please answer my question

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please answer my question

Post by phybee_sh » Mon Dec 25, 2006 10:34 am

Some people say"if you have a good command of grammar and have a large vocabulary, you have learned English well." Do you agree to this idea? Why or why not?

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Post by jotham » Fri Dec 29, 2006 4:29 am

Yes and no. I think if you have learned those elements, you shouldn't have trouble reading. Listening shouldn't be a problem either, for most people, unless you have trouble with pronunciation or are a lopsided visual learner. In order to write or speak well, however, you really need to write and speak so you can practice arranging those words and grammar structures, and preferably with native speakers.

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Post by emile » Thu Jan 04, 2007 1:18 am

I would personally say that there are many more elements to good English. Pronunciation, appropriateness of language and courtesy are some of them. I have come across learners who have good vocab and grammar but don't sound natural. Hence the ability to think in English without translating is important, too.

Heads Up English
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Post by Heads Up English » Thu Feb 08, 2007 8:17 am

I'm going to have to say "no." When we teach ESL, we pay equal attention to reading, writing, speaking, and listening. Although this doesn't occur in every lesson, over the term we work in activities to practice these skill sets. What's more, whole books have been devoted to the methodology for each skill, and discussions have raged--yes, raged--on how to teach reading, writing, speaking, and listening through discussion boards like this.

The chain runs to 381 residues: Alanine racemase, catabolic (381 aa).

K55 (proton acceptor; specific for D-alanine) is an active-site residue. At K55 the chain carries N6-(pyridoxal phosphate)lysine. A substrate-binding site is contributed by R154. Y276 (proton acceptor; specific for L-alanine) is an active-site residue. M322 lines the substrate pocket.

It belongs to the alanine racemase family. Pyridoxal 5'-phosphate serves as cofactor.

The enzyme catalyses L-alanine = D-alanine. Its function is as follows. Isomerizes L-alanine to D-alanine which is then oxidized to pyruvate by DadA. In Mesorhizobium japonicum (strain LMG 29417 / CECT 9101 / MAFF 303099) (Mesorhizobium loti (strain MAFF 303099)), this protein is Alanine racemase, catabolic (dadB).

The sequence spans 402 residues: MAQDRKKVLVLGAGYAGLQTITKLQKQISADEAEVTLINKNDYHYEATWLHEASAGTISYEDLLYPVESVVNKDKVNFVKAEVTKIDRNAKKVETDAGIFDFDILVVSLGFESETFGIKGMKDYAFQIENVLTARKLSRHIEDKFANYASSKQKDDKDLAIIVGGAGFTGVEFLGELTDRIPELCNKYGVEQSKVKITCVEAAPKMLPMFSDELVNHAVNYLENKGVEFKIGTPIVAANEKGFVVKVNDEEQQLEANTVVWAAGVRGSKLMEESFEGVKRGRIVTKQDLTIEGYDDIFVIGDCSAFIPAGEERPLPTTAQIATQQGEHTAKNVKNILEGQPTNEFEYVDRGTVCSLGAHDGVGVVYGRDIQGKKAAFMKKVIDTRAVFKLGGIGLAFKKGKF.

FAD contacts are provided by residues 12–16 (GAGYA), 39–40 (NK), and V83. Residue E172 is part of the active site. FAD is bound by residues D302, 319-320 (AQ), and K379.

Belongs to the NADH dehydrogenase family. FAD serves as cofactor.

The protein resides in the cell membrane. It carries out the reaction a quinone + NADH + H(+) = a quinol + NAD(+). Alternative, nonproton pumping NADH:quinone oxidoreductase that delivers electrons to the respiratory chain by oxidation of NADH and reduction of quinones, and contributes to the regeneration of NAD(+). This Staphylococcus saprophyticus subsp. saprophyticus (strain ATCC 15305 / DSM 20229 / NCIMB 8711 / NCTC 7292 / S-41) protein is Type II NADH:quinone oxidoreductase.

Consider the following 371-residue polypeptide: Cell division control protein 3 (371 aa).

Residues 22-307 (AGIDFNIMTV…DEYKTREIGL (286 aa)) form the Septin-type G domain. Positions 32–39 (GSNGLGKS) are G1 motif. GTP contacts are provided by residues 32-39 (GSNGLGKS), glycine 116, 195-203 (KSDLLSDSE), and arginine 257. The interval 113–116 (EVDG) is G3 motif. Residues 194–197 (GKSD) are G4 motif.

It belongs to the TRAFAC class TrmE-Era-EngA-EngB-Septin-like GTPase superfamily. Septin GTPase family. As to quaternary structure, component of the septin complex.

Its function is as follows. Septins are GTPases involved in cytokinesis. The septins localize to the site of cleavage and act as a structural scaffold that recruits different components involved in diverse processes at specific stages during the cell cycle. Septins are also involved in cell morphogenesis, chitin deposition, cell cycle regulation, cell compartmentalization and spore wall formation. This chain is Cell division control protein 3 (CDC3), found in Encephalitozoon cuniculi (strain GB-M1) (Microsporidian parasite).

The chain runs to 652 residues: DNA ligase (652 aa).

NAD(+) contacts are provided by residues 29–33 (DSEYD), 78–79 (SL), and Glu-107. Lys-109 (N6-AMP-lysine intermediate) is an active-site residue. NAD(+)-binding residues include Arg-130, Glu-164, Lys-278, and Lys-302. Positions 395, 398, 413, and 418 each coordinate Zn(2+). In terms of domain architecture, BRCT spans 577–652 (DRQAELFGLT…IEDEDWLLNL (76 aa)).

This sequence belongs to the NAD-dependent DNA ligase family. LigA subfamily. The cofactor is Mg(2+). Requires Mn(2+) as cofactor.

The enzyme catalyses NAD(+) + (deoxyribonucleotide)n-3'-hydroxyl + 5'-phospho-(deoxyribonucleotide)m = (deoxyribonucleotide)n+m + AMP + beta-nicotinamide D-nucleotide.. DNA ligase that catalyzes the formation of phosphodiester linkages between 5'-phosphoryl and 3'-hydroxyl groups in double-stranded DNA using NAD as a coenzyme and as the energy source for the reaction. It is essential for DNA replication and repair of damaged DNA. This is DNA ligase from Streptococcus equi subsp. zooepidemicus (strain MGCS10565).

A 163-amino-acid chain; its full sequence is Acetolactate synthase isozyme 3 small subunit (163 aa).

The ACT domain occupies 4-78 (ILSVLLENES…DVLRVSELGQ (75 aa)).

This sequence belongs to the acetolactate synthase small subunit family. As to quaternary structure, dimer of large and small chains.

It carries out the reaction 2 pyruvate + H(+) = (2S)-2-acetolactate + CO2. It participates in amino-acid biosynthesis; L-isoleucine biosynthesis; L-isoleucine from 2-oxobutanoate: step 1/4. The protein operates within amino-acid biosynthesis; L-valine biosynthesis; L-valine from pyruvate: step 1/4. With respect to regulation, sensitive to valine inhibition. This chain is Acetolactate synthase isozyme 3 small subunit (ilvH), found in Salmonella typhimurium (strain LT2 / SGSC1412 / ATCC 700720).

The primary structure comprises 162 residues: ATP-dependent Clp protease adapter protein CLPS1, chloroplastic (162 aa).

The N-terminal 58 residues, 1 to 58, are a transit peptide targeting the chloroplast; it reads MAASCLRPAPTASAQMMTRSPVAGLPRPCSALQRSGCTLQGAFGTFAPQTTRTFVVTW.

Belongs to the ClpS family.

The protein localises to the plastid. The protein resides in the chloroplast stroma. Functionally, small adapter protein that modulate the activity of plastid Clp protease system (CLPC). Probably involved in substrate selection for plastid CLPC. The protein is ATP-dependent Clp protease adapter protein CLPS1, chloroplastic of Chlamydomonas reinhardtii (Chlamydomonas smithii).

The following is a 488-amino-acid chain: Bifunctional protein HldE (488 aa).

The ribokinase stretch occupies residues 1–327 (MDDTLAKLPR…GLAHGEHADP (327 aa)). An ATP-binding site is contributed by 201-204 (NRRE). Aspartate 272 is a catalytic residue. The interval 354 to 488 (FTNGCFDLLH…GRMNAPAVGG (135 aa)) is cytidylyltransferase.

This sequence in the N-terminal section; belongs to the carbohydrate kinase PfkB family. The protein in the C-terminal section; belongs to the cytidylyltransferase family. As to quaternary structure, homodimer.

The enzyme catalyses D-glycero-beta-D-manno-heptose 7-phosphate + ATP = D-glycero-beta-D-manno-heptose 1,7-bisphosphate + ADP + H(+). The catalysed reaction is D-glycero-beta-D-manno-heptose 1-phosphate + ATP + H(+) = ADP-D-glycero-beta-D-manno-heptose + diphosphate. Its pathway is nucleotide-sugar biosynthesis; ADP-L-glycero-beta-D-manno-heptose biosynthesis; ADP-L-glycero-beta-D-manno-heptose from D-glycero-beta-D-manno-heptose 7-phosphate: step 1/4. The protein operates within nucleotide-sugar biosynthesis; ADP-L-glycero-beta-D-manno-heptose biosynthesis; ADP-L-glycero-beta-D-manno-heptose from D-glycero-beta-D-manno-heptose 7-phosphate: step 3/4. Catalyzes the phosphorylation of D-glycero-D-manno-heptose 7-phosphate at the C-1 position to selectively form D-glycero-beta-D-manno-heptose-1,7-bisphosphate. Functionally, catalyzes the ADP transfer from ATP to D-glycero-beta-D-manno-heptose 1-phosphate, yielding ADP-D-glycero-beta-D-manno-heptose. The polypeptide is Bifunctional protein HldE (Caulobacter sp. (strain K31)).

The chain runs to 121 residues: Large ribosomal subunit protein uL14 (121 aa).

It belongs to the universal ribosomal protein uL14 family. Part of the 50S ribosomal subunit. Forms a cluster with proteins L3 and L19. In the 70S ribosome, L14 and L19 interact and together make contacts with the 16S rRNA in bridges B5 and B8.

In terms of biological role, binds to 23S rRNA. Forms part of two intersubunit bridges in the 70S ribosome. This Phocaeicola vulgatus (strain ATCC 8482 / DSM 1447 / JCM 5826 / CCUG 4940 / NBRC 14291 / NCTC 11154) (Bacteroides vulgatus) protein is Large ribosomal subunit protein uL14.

We can work grammar and vocabulary into any activity to practice one of these skills. But both are mere tools to successfully accomplish a written exercise, for example, or a role-play.

Let's look at two students, neither of whom we would consider to have yet mastered English.

Student A can speak very well. In fact, he has given a few presentations in English for work. His listening skills, though, are quite poor. In a conversation, especially a phone conversation, he often loses the thread of what is being talked about.

Student B reads the paper every morning. She keeps a journal for new vocabulary words, which she checks regularly. In a conversation, although she can understand everything, she can't get her ideas out fast enough. She is always a few steps behind the discussion, and so rarely can voice her ideas and opinions.

Language is a tool for communication, and both students have trouble achieving that end. Much more than grammar and vocabulary go into getting one's ideas across.

Chris Cotter

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Post by liuyuanyuan » Thu Nov 13, 2008 1:10 pm

yeah,i agree the statement.because people can communicate without grammar but can't communicate without,when a person grasped both of them,communicatuion with others got very easy.

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